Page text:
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Prominent Pawnee artist "Bunky" Echo-Hawk Jr. faces sex abuse charge

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Pawnee County District Court / Facebook
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The Pawnee County Courthouse in Pawnee, Okla.

Content warning: Some information contained in this story may be triggering. If you or someone you know has experienced sexual or domestic abuse and is in need of help, we've listed some resources at the bottom of this story. Please, take care.


UPDATE: A spokesperson for GoFundMe confirmed that the account used to raise money to pay for medical and funeral costs incurred after Bunky Echo-Hawk's accident that tragically took his daughter's life, is no longer active. He is also banned from using the site in the future.

Here is the statement from GoFundMe:

"We know trust is vital to our community and is our top priority. Fundraisers with misuse are very rare, and we take all complaints very seriously. Our Trust & Safety team is dedicated to monitoring fundraisers, investigating fraud complaints, working directly with law enforcement when necessary, ensuring we’re complying with global laws and regulations, and strictly enforcing our GoFundMe Terms of Service."

ORIGINAL STORY:

A prominent Pawnee artist has been charged with one count of lewd or indecent acts to children under 16, a felony charge that could lead to between three and 25 years in prison.

46-year-old Walter Echo-Hawk Jr., who also goes by the name Bunky, was arrested on Jan. 10, 2022 in Pawnee County. He is out on a $10,000 bond and will make his first court appearance in March.

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Walter 'Bunky' Echo-Hawk, Jr.

According to Native News Online, who obtained court records, Echo-Hawk Jr. has denied the allegations and entered a not guilty plea.

Native News Online also reported that the victim originally reported the incident to an Oklahoma Department of Human Services worker on Oct. 5, 2021. That's according to documents filed by the state of Oklahoma in the District Court of Pawnee County.

Echo-Hawk Jr.'s is considered a leader in the Native art world, with works featured in galleries around the world, including the National Museum of the American Indian. He's also held contracts with Nike N7 and Pendleton, and has created murals celebrating Indigenous identity throughout the country. He's also spoken up for and advocated for Native youth.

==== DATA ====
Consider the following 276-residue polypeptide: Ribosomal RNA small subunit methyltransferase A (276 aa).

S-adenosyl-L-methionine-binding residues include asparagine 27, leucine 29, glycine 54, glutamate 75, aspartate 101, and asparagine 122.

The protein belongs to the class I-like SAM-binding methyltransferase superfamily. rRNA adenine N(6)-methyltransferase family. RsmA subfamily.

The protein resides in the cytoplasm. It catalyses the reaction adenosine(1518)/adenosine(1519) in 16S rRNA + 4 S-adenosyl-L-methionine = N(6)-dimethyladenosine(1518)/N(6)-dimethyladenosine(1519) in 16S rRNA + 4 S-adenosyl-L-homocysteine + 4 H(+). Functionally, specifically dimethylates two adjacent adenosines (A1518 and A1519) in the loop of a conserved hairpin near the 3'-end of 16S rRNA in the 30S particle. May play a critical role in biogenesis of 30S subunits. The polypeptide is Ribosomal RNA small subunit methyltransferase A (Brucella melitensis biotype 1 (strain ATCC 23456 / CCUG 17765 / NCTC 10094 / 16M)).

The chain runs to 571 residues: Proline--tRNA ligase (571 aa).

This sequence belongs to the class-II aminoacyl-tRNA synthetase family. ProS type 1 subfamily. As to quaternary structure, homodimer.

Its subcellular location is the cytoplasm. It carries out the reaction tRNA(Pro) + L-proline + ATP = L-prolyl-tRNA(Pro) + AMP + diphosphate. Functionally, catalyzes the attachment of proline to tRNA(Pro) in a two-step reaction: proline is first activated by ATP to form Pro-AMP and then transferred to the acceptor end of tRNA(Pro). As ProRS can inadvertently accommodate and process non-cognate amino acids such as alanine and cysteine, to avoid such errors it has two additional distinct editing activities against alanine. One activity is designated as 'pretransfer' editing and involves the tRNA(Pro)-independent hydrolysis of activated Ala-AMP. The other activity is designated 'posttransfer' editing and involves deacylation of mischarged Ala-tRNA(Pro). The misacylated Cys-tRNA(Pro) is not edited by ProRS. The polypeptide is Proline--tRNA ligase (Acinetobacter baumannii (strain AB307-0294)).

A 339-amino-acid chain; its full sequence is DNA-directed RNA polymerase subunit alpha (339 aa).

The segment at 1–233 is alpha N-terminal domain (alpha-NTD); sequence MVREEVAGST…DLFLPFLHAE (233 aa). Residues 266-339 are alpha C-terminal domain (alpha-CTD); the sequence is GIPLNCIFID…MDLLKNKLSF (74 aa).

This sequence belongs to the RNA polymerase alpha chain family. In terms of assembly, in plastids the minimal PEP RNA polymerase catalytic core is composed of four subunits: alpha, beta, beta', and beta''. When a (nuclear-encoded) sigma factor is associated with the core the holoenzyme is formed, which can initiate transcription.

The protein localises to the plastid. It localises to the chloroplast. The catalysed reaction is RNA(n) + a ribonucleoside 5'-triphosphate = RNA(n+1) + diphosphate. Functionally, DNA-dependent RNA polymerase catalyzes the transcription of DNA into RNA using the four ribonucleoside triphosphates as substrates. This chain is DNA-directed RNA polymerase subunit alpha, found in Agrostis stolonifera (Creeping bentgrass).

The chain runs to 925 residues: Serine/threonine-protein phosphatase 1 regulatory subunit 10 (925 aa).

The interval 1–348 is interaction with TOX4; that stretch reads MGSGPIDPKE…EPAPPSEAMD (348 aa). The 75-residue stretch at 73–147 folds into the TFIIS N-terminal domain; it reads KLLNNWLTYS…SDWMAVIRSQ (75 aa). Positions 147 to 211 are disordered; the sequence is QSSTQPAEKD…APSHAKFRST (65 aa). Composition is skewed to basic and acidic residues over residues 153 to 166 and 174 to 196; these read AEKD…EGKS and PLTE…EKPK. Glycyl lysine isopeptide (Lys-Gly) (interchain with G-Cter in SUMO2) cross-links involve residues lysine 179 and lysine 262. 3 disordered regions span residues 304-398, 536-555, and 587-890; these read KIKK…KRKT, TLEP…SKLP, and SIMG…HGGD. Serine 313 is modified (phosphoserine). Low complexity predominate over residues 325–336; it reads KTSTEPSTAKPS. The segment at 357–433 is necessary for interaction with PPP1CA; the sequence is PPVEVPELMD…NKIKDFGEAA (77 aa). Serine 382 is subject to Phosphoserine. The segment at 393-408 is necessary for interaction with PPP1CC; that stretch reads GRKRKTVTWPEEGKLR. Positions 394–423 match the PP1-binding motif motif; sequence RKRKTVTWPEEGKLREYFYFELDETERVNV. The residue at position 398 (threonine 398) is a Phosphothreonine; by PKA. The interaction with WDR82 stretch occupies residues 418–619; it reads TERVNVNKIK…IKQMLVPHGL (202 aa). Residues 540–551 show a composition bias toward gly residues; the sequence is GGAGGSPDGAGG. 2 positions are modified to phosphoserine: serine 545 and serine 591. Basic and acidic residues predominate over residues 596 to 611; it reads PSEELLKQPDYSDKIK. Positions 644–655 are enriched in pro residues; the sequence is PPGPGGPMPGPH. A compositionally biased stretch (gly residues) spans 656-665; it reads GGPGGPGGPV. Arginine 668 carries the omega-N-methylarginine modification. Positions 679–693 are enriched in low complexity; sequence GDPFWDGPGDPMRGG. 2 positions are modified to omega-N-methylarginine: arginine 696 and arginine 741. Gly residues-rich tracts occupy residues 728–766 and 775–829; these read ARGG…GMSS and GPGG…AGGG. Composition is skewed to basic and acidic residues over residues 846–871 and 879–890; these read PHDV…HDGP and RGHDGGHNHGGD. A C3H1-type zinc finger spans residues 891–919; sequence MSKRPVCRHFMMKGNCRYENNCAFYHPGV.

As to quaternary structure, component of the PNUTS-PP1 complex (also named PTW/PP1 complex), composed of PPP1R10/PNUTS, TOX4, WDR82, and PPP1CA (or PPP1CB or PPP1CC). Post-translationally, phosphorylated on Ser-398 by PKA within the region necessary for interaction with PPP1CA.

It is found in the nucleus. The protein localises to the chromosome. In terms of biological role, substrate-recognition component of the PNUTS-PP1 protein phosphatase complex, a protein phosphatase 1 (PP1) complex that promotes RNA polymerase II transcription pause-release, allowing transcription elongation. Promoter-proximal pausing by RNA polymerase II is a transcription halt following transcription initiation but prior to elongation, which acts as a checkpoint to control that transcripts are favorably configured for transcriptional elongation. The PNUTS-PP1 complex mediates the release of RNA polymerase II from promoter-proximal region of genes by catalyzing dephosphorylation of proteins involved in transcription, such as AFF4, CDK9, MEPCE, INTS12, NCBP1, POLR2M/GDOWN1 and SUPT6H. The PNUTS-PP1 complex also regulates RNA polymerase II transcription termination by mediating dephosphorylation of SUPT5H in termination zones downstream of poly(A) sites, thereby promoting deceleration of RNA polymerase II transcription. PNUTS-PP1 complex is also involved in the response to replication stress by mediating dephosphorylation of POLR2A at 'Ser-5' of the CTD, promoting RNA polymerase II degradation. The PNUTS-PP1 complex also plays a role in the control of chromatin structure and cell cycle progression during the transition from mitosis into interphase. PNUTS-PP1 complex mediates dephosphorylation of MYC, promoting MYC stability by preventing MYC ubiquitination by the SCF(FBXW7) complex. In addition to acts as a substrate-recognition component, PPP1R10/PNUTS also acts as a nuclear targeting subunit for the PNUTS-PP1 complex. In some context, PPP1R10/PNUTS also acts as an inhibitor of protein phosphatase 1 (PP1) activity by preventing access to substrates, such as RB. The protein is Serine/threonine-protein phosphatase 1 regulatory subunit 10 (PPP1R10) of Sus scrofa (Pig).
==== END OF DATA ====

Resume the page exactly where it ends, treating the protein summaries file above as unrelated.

His father is Walter Echo-Hawk, a prominent Native American rights attorney, speaker and author who is also the President of the Pawnee Nation Business Council.

The allegations against Echo Hawk Jr. have sparked outrage and grief among Indigenous people. Native women are three times more likely to experience sexual violence. Survivors are coming out in force on social media, saying they won't tolerate it.

Muscogee Nation citizen Sarah Deer, who is a University Distinguished Professor at the University of Kansas and author of The Beginning and End of Rape: Confronting Sexual Violence in Native America, tweeted, "BELIEVE VICTIMS!! When a famous Native celebrity/artist/is arrested and charged with child sexual abuse in our communities, we tend to jump to fight mode and focus on the abuser rather than the victim/survivors making this journey."

In a statement on Twitter, the Urban Indian Health Institute in Seattle said, "We are deeply saddened by the allegations of sexual misconduct with a minor against Walter “Bunky” Echo-Hawk Jr. Our research institute works tirelessly to address sexual violence against women and girls, and we always stand firmly with survivors."

The Institute also tweeted that they have collaborated with Echo-Hawk in the past, but are removing any materials made by him or that feature his art.

Heather Ahtone is the senior curator for the First Americans Museum in Oklahoma City. She said they are removing his work from the pop art section of the gallery in light of the allegations against him.

IllumiNative, an Oklahoma-based non-profit organization that advocates for better representation of Indigenous people in the media, said on Instagram they have taken actions to ensure Echo-Hawk Jr. will not be involved with the organization, or affiliated projects, in the future.

A spokesperson from the Field Museum in Chicago, where Echo-Hawk Jr. has led programs, said they will not be displaying his work in the future.

In October 2021, Echo-Hawk Jr. was in a head-on collision that killed his 15-year-old daughter and seriously injured him. He has since raised more than $160,000 dollars to support his recovery.

For those needing help or if you have been a victim of sexual violence, we encourage you to reach out to Strong Hearts Native Helpline at 1-844-762-8483, Native Alliance Against Violence, Oklahoma Coalition Against Domestic Violence and Sexual Assault 1-800-522-SAFE


If you are a survivor of sexual abuse or domestic violence or are in a situation where you need help and support, here are some additional resources. Take care.

National Organizations:

Allison Herrera is a radio and print journalist who's worked for PRX's The World, Colorado Public Radio as the climate and environment editor and as a freelance reporter for High Country News’ Indigenous Affairs desk.
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